Rasheed finished with 14 points and nine rebounds; Miller and Megan Bowen ’13 also scored in double figures, while Polansky added six rebounds and three assists. None of them said they felt too sad about playing their last game at Jadwin Gym, however — they were already looking ahead to making their fourth NCAA tournament experience more successful than the first three.

“It’s not the end. It’s the last home game, but it’s not the last time I’m playing with this group of players,” Miller said. “We set our goals higher than this at the beginning of the season … now it’s on to a bigger set.”

Quick takes

For the second time in less than a year, MEN’S TRACK AND FIELD won an NCAA championship. Nine months after Donn Cabral ’12 won the 2012 outdoor steeplechase, Princeton won Friday’s distance medley relay at the indoor NCAA Championships on Friday, the first national title for any Ivy League relay since 1975.

Just as he did at the Ivy championships — and again last week at Notre Dame, where Princeton qualified for NCAAs — Peter Callahan ’13 ran a tremendous mile as the anchor leg. Penn State led for most of the race and Callahan took the baton in third place, but right before the start of the final lap, Callahan surged past the leaders and never looked back. “We believe in Pete. We knew if we got him the baton in position, it was going to be our time to get that national title,” Austin Hollimon ’13, who ran the 400-meter leg, said after the race on ESPN3.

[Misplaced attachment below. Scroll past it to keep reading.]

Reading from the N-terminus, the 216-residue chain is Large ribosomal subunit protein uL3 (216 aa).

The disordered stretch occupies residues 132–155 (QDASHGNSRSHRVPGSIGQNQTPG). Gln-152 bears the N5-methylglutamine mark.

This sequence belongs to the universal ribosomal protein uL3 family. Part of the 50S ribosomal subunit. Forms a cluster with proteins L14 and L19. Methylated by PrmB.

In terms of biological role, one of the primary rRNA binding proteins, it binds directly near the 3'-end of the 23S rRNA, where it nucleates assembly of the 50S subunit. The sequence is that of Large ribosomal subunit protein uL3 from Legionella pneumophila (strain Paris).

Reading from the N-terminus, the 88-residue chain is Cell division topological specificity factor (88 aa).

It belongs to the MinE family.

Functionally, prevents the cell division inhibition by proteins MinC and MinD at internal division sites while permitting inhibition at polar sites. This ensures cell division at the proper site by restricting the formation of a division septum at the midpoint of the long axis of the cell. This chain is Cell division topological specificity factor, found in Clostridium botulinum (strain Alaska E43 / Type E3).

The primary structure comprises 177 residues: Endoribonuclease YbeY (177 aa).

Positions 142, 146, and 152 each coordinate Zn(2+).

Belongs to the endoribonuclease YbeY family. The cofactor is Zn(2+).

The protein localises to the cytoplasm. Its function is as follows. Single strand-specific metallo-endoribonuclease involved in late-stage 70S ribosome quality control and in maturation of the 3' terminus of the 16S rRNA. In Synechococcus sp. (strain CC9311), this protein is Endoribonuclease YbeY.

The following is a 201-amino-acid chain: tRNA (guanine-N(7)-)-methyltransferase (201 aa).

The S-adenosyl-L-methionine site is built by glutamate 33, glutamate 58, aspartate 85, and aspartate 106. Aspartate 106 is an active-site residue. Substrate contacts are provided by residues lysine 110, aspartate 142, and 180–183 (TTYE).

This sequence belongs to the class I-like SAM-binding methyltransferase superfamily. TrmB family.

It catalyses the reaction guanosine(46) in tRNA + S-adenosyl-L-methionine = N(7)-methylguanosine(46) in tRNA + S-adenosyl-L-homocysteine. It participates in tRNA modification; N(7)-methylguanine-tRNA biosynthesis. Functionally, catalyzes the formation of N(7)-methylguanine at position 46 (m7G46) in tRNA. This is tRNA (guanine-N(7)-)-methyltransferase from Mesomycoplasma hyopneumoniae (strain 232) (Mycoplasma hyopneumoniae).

In 25 hours, MEN’S BASKETBALL went from alone in first place to mathematical elimination, as Harvard clinched the outright Ivy League title and NCAA tournament bid. After last weekend’s sweep, Princeton entered the weekend in strong position to win at least a share of the league title, but the Tigers lost 71-66 at Yale and 80-67 at Brown to drop to 9-4 in conference play. Meanwhile, Harvard held off Columbia and Cornell at home to finish at 11-3 and return to the dance for a second straight year. After visiting Penn on Tuesday, Princeton may get an opportunity to continue its season in the CBI or CIT, but that will come as a disappointment for a team that was picked to win its league before the season.

MEN’S SWIMMING AND DIVING made it five straight Ivy League titles this weekend, edging Harvard by 68 points to claim its 21st conference championship since 1973 (one more than the Crimson). Harvard won eight events to Princeton’s five, but the Tigers performed well in the morning prelims and racked up points with high finishes in the finals, including a 50 free victory in 19.61 seconds by Michael Strand ’15.

No. 8-seed MEN’S HOCKEY was swept at home by No. 9-seed Cornell in the opening round of the ECAC Tournament on Friday and Saturday. Since reaching NCAAs in 2008 and ’09, the Tigers have not advanced past the first round of the ECAC Tournament.

WOMEN’S FENCING dominated the NCAA Mid-Atlantic/South Regional, as a Tiger finished first in all three weapons and Princeton swept the podium in epee and saber. With a strong performance from the men as well, it looks like the Princeton squad will be able to bring the maximum 12 fencers to NCAA Championships in two weeks.


Kevin Whitaker ’13 is an economics major and former Daily Princetonian sports editor.